Alas, when developing my language I may have made some decisions that turned out less than ideal in hindsight. Some I managed to fix in a backwards compatible way, but others will require breaking changes.

I want to avoid a situation like Python 3 though where after 10 years still much of the ecosystem relies on the old version. Other languages have released many major versions without as much drama. What techniques can be used to speed up the transition period?


5 Answers 5


Other languages have released many major versions without as much drama. What techniques can be used to speed up the transition period?

We thought about this A LOT on the C# design team. A few thoughts off the top of my head:

(1) Make your language really unpopular, or make the breaking change before the language is popular. If there's hardly any existing code, there's not much to break. If there are hardly any existing users, you can contact them directly and get them to patch their code.

This sounds silly but its true. I often think about how the precedence rules of && and || are messed up in a great many languages descended from C because Ritchie didn't want to do a breaking change for the dozens of users C had at the time, and saddled literally millions of users with the consequences of that decision for decades to follow.

(2) A corollary of (1) that we used to great effect at Facebook: have control of 99.9% of the source code of your language. We introduced MANY breaking changes to Hack when I was on the Hack team. Since 99.9% of the Hack code in the world was in the same repo as the compiler, before we introduced a breaking change we would simply rewrite every piece of code that would have broken.

These work great but what if your language is in the unfortunate position of being enormously successful with millions of users and billions of lines of source code in the world, running key business processes that absolutely must not break?

(3) Don't do it. Bend over backwards to avoid breaking changes.

But sometimes it is inevitable.

(4) Make the breaking changes only affect code that is obscure, unlikely, or almost certainly wrong.

Examples from C#:

  • In C# 1, A(B<C, D>(E)) parses as "call A with two arguments, B<C and D>(E)". In C# 2, it parses as "call A with one argument, a call to generic method B<C, D> with argument E.

    Did anyone actually write that code in C# 1? Probably not. But still, the parser has a bunch of heuristics and lookahead rules that try to mitigate the impacts of these sorts of changes, just in case.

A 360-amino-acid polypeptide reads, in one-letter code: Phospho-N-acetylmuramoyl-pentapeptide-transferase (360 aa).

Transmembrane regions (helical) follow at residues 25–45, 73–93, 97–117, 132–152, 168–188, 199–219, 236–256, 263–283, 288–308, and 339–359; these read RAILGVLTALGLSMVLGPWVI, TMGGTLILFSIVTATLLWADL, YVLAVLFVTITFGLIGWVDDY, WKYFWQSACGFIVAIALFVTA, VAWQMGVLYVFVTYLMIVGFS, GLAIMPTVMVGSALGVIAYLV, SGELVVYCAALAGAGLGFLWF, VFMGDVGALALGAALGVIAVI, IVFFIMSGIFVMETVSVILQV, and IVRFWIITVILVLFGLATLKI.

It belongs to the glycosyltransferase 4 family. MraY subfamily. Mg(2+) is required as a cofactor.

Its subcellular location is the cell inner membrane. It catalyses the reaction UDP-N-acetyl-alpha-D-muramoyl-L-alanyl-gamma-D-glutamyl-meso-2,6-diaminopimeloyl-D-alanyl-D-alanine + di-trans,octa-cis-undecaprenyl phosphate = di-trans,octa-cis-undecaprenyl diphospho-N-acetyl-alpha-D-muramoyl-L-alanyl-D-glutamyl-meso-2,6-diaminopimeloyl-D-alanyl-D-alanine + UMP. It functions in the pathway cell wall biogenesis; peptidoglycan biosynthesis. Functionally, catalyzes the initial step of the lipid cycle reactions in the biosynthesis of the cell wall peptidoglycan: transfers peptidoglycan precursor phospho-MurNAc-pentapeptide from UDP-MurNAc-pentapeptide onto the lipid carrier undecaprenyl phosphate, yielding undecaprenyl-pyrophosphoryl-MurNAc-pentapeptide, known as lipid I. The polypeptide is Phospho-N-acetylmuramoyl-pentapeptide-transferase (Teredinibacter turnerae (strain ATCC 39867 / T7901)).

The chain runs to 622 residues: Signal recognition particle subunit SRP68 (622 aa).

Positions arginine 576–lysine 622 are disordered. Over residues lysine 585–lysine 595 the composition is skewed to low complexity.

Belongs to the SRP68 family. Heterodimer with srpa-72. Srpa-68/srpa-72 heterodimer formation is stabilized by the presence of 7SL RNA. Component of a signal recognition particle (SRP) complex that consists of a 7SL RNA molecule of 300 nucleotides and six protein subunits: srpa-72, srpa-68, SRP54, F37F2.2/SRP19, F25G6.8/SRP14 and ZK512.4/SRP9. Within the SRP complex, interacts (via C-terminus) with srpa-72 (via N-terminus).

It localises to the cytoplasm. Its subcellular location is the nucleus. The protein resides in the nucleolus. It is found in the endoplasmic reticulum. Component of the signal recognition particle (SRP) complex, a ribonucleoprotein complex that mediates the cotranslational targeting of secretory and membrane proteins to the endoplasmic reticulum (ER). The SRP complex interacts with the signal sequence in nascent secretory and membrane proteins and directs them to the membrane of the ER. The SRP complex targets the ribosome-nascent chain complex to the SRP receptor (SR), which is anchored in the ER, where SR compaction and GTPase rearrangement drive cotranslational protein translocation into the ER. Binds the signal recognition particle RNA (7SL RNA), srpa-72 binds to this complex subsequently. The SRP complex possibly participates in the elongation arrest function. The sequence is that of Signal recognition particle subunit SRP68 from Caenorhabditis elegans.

• We took a breaking change so that "access to modified closure" stopped being a thing for foreach loops.

    Anyone who was broken by that was almost certainly doing it wrong in the first place.

And so on.

(5) Decide ahead of time what breaks are acceptable. Another example from C#, when we added lambdas in C# 3, the overload resolution rule was: if a lambda-to-delegate conversion would cause the body to have an error, the conversion is invalid:

void M(Func<int, int> f) {}
void M(Func<string, int> f) {}
M( x => x.Length );

if x is int, x.Length is an error, not so if x is string, so overload resolution chooses the second overload.

But this rule is a factory for new breaking changes! If we ever add a Length property to int then this legal program becomes an illegal program because overload resolution has no basis upon which to prefer one overload and gives an ambiguity error. With this rule about lambdas, ANY change to ANY rule of C# or any new member of any type could potentially turn a working program into an ambiguous one, and we explicitly decided during the design of C# 3 that lambdas were worth that pain.

(6) Warn people ahead of time where breaks will happen, example, since day one the documentation for GetHashCode on System.String has said that Microsoft reserves the right to change the hash code for a given string at any time, for any reason. But in .NET 1, the string hash code never changed, and people started using it as a key not in an in-memory hash table, but in DATABASE hash tables. When a later version of .NET used a different hash algorithm for strings, all those people broke, but they were forewarned if they'd read the documentation.

(7) That was still bad though. To prevent that from happening ever in the future within Microsoft, the hash algorithm was changed so that for debug builds of .NET, every build had a different string hashing algorithm. (The build number was the seed of the hash.) Anyone who took a dependency on a thing that was likely to break got broken within 24 hours, not an entire version or two later.

(8) Pursue a multi-release strategy for breaking changes. In version N, make use of the breaking feature a warning and recommend the replacement. In version N+1, make it an error. In version N+2, remove the original version entirely. Having an [Obsolete] attribute or similar is useful.